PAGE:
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NIRSpec (Near Infrared Spectrograph), a key instrument on Webb (the James Webb Space Telescope) has successfully passed all its functional tests including subsystems and mechanisms and is one step nearer to delivering its first results.
The NIRSpec commissioning team, including Airbus experts, performed the tests as Webb is cooling down to cryogenic temperatures, enabling it to operate without infrared disturbances that could affect its observations. The telescope is approaching its operational temperature of about -235 °C (38 K), and the successful testing is an extremely important milestone in the commissioning of NIRSpec.
"The Webb telescope will be a turning point in the way we see our Universe," said Jean Marc Nasr, Head of Airbus Space Systems. “Our contributions to the NIRSpec and MIRI instruments represent the pinnacle of technology in modern astronomy. At Airbus, we will bring our unrivaled experience and will be a key partner in the future discoveries of the Webb mission.”
Since Webb’s launch, team members from Airbus sites in Munich and Friedrichshafen have constantly monitored the cool down from the Mission Operations Center at the Space Telescope Science Institute in Baltimore (Maryland, USA).
The next phase of commissioning will last two months and includes performance tests and calibration that will start now as the 18 segments of the primary mirror are now aligned and in phase. The Airbus engineering team will also continue to support performance verification and calibration throughout. Once its correct operation is confirmed, NIRSpec can begin to make history through its observations.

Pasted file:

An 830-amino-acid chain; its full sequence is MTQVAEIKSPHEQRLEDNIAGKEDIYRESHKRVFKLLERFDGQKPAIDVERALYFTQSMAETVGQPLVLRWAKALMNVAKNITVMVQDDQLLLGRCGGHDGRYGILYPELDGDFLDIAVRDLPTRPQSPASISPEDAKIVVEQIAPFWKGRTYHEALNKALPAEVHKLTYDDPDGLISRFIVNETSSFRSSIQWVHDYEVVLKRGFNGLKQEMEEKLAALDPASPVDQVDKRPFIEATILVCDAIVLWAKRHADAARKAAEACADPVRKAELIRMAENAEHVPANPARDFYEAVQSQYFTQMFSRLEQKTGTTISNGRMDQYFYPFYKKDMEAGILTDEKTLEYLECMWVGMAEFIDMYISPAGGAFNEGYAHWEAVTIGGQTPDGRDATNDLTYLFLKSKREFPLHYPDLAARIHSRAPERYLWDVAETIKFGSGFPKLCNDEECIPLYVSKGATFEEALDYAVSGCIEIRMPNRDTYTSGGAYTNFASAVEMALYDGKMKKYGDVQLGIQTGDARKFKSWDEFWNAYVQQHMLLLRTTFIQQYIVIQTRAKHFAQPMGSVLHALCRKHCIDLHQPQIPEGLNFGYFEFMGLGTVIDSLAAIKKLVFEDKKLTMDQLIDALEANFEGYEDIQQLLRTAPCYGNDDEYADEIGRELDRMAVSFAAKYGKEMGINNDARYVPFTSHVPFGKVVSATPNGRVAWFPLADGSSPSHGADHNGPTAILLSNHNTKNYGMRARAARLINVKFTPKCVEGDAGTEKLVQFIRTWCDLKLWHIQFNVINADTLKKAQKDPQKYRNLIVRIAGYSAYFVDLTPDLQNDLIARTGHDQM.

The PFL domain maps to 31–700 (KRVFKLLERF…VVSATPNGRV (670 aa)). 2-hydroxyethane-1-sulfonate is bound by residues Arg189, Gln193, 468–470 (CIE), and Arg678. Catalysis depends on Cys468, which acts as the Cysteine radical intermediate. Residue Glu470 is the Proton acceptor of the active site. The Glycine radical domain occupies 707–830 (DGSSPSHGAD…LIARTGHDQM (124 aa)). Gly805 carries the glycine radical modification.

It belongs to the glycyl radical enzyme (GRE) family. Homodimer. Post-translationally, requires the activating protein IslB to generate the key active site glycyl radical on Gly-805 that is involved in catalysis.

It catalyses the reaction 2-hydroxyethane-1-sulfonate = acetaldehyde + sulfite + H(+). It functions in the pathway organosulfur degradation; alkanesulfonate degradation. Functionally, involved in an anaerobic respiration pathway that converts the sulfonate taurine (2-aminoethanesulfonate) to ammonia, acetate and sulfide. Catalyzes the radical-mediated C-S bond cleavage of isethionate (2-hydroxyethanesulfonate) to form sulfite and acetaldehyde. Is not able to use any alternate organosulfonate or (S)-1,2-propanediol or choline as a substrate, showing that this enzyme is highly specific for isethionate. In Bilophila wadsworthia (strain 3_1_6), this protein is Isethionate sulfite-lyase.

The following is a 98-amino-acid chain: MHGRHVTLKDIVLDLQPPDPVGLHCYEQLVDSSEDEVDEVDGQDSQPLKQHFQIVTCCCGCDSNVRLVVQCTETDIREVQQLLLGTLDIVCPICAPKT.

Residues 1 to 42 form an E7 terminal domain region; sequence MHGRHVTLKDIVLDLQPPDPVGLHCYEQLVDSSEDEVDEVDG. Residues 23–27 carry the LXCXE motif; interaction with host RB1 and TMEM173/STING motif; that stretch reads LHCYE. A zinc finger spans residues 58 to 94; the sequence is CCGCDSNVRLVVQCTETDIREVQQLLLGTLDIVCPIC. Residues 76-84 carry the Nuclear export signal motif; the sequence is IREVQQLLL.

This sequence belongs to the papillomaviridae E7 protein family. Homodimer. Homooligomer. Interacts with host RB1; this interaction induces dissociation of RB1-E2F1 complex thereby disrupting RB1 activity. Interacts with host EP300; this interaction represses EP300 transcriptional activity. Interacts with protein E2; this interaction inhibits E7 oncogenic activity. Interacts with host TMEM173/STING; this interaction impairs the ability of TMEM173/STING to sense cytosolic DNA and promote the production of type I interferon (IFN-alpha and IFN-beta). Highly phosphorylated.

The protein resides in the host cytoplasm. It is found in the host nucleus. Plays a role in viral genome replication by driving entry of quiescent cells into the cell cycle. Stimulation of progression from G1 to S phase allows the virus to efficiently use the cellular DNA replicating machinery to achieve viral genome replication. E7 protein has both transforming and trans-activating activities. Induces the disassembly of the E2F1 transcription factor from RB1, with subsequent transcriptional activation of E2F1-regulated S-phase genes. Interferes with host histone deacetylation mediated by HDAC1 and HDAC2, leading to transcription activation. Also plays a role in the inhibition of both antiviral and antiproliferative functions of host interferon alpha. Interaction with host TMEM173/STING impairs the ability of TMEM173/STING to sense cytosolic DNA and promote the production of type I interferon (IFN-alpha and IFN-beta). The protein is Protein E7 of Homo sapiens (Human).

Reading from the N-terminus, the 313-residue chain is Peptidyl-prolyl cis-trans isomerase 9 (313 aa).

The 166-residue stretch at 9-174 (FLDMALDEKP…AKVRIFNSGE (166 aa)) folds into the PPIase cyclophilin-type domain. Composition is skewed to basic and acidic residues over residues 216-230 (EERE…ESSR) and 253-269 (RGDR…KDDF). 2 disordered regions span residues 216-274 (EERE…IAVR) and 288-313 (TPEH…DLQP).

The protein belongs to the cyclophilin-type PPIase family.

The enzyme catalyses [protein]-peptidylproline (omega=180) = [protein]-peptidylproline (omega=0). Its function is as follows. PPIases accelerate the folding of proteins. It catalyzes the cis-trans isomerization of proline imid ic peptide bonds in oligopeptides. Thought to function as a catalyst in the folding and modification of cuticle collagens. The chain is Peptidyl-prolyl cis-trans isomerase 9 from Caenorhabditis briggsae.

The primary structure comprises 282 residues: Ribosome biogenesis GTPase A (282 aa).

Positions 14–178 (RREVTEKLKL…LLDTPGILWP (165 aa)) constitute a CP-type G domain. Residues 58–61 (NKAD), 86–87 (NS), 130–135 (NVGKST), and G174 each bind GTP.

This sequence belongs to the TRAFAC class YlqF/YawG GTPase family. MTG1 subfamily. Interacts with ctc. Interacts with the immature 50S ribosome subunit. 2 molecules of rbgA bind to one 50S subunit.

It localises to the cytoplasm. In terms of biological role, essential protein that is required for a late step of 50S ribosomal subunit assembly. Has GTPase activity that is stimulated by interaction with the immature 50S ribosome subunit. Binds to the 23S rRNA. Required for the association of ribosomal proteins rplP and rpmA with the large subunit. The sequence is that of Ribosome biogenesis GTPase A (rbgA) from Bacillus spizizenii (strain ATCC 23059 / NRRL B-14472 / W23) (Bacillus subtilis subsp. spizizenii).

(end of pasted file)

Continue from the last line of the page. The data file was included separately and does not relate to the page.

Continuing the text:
NIRSpec is so precise that it could detect the infrared signature of a lit match on the Moon. It is expected to produce amazing advances in infrared space science. It will study the formation of the first stars and galaxies in our Universe, when it was only a few hundred million years old. NIRSpec will also be able to study the atmosphere of exoplanets, or planets orbiting stars other than our Sun. In particular, it will look for the signature of key molecules like water.
Together with NIRSpec and MIRI (Mid-InfraRed Instrument, also with Airbus involvement), Webb will observe infrared light from space in unprecedented detail, enabling it to look back in time for 13.5 billion years to see the first galaxies formed after the Big Bang or the formation of planetary systems in our own galaxy, the Milky Way. Webb is a true time machine that will push the frontiers of our knowledge, exploring the Universe like never before.